Not many trips can still be described as true, once-in-a-lifetime adventures but travellers who have signed up to visit the Fimmvörðuháls volcano on the Eyjafjallajokull glacier, which dramatically erupted in Iceland last Saturday, know they’re witnessing something special.
Volcanologists in Iceland have no idea whether the country’s latest tourist attraction will stop erupting tomorrow or in two years’ time. In the meantime, a host of holiday operators are making hay.
Budding volcanologists have the chance to get up close to the Fimmvörðuháls volcano’s crater, which lies around 75 miles east of the country’s capital in Reykjavik, and even fly around it.
These spectacular images show Mother Nature at its most raw as the volcano erupts under a cold night sky – the best time to view the spectacle. The eerie glow of lava is visible from miles as seismic activity along the Mid-Atlantic Ridge causes a powerful eruption.
After months of small earthquakes, lava has been forced to spurt out of a fissure a third of a mile long. The eruption, which began under the Eyjafjallajokull glacier, caused nearly 600 people to be evacuated from their homes amid fears the seismic activity would trigger more volcanoes to erupt.
Geologists had been predicting an eruption for weeks after hundreds of small earthquakes in the region. But the actual site, one of Iceland’s most popular hiking trails, was in the Fimmvörðuháls area, which has had no volcanic activity for 10,000 years.
Katla is underneath the Myrdalsjokull glacier and a large eruption would likely cause massive flooding.The vast majority of evacuees have now been allowed to return home and roads have been reopened in the vicinity, although residents of 14 farms are still considered at risk and have been ordered to stay away.
The frequency and intensity of earthquakes in the area have also reduced as a result of a release of pressure caused by the eruption on March 20. Geologists are monitoring the situation, but the danger level appears to have receded.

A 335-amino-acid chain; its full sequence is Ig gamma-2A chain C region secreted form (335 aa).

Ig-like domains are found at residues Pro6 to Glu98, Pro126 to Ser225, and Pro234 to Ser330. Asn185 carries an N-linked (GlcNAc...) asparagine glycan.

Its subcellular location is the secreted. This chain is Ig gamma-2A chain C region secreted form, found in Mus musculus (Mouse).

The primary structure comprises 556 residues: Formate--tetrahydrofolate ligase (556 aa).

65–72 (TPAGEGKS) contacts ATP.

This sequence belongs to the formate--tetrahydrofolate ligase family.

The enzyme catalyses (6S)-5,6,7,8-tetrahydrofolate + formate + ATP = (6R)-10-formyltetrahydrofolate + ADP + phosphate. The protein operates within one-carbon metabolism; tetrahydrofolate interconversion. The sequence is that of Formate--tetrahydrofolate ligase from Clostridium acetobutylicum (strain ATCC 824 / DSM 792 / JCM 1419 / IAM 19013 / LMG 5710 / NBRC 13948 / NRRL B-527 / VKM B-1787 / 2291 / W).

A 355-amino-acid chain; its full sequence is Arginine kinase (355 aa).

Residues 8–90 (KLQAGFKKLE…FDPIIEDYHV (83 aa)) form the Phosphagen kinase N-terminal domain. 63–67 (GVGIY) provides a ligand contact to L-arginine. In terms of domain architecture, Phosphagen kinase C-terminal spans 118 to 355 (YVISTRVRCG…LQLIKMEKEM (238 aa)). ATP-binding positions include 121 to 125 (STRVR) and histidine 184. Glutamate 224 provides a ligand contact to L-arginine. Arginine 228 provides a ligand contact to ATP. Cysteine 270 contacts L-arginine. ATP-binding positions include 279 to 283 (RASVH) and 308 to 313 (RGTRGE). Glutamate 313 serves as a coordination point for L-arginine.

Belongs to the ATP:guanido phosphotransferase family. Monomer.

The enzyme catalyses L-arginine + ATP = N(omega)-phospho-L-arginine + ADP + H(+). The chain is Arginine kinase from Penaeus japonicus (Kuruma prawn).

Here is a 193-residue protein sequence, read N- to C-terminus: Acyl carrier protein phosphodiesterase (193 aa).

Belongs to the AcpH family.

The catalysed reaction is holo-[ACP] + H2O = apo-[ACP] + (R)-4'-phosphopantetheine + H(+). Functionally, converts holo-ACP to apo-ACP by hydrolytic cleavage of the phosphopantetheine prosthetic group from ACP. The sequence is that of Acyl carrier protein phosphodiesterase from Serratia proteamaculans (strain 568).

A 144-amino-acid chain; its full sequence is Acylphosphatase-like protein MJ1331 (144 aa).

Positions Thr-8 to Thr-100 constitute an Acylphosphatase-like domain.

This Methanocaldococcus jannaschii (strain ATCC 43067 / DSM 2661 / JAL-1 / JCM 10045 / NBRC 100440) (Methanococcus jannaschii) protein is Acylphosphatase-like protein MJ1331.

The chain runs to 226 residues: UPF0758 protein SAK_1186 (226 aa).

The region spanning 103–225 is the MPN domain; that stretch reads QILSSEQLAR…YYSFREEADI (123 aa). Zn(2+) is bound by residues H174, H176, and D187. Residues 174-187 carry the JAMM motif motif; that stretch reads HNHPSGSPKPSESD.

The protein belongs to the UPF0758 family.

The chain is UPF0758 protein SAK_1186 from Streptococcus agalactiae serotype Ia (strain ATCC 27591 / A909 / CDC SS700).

Attracted by the spectacular scenery, the Fimmvörðuháls eruption has turned into a boon for the island’s struggling economy after hundreds of visitors risked their lives to catch a glimpse of lava flow.
HOW YOU CAN WITNESS THE ERUPTION
See it from above
Tour operator Discover the World is currently offering a Volcano Eruption Special Tour from £471 per person (excluding flights).
The trip includes a two-hour sightseeing flight over the Eyjafjallajokull glacier, return airport transfers from Keflavik to a hotel in Reykjavik, three nights’ bed and breakfast accommodation based on two people sharing (double/twin room) and return airport transfers from hotel to Reykjavik Domestic Airport. Icelandair.co.uk offer flights between the UK and Iceland from £208 return. To book, or for more information, visit www.discover-the-world.co.uk
Evening tours by coachIcelandair Holidays has a Volcano City Break for £479 per person. Flying from London Heathrow, Manchester or Glasgow with Icelandair, the trip includes three nights’ accommodation and a two-hour evening coach tour, departing from Reykjavik, to see the volcano. Passengers spend several hours at the volcano site before returning to Reykjavik. Visit www.icelandair.co.uk
Useful contacts for land toursThe following companies are also offering land tours around the volcano:
Reykjavik Excursions www.re.is
Iceland Excursions www.icelandexcursions.com
Volcano Tours www.volcanotours.is
Arctic Adventures www.adventures.is
Iceland Mountain Guides www.mountainguides.is
Useful contacts for sightseeing flightsEagle Air www.eagleair.is
Helicopters Iceland www.helicopter.is